Golden Brow: The tiniest, most perfect leaves make up this wonderfully sweet & nutty tea.

Dragon Well (also called "Longjing" or "Lung Ching"): complex, subtle and almost sweet. Fancy Dragon Well has distinctive pan-fired leaves with a fresh aroma and rich, smooth, surprisingly full-bodied taste.

Snow Water: One of the most beautiful green teas of the year - crisp, full and smooth.

Bi Luo Chun: One the most famous of all Chinese green teas - known for its tiny, curled leaves and buttery flavor.

Wu Xi Hao Cha: Utterly unique down-covered leaves whose full-bodied liquor is subtly flavored & textured.

Goat Rock Green: A beautiful, bright green Zhejiang tea with a full flavor and a funny name.

Green Bamboo: Limited production open-leaf and silver bud green tea with a dense aroma and smooth taste.

Gua Pian: One of China's "10 Famous Teas" - an Anhui specialty unique in appearance and big on flavor.

Jade Mist: A special new addition to the collection that's unique in appearance and full and nutty in flavor. Quan Gong White Cloud: A crisp, tightly rolled glossy white green tea from Zhejiang province.

Jiang Shan Peony: Tiny, flawless, petal-like leaf and bud sets with a rich and savory full-bodied infusion.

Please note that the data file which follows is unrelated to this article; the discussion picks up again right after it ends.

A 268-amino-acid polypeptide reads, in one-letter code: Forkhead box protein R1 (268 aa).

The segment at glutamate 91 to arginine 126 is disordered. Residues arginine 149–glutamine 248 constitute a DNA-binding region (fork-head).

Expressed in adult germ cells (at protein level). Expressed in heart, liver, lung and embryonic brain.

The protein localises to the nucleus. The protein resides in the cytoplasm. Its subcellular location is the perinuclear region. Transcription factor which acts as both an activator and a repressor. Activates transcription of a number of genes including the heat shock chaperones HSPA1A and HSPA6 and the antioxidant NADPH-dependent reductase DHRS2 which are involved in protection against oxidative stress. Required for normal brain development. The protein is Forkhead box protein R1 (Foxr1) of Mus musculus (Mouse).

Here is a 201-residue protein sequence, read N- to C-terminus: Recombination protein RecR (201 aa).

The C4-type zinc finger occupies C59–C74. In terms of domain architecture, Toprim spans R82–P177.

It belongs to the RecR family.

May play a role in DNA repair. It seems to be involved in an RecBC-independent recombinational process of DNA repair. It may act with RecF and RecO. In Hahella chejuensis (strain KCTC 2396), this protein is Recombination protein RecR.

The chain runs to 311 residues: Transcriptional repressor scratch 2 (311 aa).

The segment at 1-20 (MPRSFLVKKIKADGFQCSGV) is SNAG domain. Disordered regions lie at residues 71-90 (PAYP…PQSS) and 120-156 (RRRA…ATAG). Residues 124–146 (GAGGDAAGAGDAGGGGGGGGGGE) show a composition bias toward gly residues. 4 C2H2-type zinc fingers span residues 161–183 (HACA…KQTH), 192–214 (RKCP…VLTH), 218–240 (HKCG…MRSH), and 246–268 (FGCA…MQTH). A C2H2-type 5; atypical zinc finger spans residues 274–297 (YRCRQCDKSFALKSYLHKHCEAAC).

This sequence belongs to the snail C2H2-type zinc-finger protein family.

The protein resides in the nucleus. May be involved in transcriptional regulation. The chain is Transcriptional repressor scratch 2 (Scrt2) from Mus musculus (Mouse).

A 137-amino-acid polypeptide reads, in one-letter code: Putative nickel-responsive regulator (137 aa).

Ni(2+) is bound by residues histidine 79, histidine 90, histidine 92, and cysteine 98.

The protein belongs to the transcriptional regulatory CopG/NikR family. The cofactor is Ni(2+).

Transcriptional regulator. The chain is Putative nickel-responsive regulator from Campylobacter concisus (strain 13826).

Lu Shan Cloud & Mist: The legendary "Cloud & Mist" tea of Lu Mountain in Jiangxi.

Yang Xian Snow Buds: Ancient "tribute" tea of Yixing - the teapot capital of China.

Tai Ping Monkey King: A new and exotic bright green tea from Anhui province.

Sichuan Yellow Bud: A uniquely hearty yellow tea from Sichuan province. Not a green tea at all, but instead a yellow tea - a variety little known outside China. (An extra step during the processing gives the leaves their unique golden color.) Formerly a "tribute" tea reserved for the emperor, this exquisite tea proudly displays its imperial heritage. Meticulously harvested and pan-fired, the character of Sichuan Yellow Bud is not unlike that of a superior Dragon Well - with a sweetly floral, rich vegetal flavor and crisp, refreshing finish.

Huoshan Huang Ya: Deeply floral "yellow bud" tea of Anhui province.

Huangshan Mao Feng: One of China's Ten Famous Teas. Delicate, fragrant and surprisingly floral.

Misty Mountain: Long, elegantly twisted silvery down-covered leaves with a distinctively crisp, fruity flavor & smooth texture.